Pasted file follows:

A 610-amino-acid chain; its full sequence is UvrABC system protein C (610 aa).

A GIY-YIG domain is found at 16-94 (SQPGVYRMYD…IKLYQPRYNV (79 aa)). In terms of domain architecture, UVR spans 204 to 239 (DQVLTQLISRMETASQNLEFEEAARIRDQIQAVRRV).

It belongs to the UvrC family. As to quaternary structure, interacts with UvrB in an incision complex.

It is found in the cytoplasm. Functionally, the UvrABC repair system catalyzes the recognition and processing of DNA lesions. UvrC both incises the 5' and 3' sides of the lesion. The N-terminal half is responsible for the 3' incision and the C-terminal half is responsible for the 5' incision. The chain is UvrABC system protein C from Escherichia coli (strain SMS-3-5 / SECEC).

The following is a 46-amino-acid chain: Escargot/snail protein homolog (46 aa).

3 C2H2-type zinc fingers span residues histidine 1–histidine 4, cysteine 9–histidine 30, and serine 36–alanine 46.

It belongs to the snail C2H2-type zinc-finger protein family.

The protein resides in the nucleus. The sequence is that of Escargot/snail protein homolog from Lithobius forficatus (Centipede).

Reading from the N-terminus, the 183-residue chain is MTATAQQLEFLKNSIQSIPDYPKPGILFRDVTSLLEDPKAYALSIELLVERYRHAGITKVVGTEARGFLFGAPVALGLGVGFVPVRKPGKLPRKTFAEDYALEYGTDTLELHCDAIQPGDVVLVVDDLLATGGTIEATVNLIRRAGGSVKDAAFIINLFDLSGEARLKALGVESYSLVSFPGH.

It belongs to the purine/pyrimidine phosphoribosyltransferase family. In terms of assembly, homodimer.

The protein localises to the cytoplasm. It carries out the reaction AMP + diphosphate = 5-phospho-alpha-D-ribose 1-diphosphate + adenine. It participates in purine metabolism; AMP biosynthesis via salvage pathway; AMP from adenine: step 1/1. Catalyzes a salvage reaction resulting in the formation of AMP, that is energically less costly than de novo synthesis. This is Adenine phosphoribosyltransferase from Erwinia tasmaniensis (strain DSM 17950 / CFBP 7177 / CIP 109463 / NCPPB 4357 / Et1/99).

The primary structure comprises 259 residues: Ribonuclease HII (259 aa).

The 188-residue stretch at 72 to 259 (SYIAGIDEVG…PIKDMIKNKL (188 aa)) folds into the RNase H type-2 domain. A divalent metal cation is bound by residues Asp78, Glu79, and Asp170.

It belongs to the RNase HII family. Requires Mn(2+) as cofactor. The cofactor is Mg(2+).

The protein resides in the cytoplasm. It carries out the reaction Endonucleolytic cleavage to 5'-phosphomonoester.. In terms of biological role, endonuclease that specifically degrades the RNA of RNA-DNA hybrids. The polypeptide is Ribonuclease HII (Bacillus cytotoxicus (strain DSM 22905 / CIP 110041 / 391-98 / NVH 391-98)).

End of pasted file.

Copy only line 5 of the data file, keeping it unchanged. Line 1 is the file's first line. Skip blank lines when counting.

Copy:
The following is a 46-amino-acid chain: Escargot/snail protein homolog (46 aa).